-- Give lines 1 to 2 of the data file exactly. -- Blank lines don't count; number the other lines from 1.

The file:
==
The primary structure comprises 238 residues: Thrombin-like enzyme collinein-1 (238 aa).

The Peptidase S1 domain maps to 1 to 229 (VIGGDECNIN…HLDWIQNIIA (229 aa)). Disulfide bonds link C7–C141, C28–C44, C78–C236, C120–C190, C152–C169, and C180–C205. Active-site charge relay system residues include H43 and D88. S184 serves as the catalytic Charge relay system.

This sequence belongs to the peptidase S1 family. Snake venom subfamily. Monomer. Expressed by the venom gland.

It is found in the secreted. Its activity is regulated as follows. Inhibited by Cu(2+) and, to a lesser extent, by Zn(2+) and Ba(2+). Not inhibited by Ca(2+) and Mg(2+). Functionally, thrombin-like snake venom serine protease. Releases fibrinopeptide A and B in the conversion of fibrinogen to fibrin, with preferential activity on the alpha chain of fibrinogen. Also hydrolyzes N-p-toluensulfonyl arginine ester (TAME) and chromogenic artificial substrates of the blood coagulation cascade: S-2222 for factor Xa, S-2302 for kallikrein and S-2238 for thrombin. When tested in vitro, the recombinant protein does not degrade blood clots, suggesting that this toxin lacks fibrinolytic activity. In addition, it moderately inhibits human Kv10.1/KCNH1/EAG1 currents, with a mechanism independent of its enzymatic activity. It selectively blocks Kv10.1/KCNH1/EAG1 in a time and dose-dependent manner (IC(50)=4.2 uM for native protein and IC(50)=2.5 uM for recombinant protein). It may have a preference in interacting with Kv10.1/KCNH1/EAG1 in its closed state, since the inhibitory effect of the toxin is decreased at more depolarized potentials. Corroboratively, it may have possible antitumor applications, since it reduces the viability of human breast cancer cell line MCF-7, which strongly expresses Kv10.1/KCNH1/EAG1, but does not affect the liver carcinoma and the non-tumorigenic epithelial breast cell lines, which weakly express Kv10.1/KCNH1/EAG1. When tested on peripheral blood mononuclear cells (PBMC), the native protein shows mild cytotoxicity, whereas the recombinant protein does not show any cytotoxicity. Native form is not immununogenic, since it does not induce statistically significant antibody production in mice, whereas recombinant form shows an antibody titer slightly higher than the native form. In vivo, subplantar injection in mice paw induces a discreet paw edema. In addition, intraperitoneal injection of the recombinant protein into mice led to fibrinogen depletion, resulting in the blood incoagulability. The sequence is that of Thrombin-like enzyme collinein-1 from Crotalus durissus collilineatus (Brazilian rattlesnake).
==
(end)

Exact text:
The primary structure comprises 238 residues: Thrombin-like enzyme collinein-1 (238 aa).

The Peptidase S1 domain maps to 1 to 229 (VIGGDECNIN…HLDWIQNIIA (229 aa)). Disulfide bonds link C7–C141, C28–C44, C78–C236, C120–C190, C152–C169, and C180–C205. Active-site charge relay system residues include H43 and D88. S184 serves as the catalytic Charge relay system.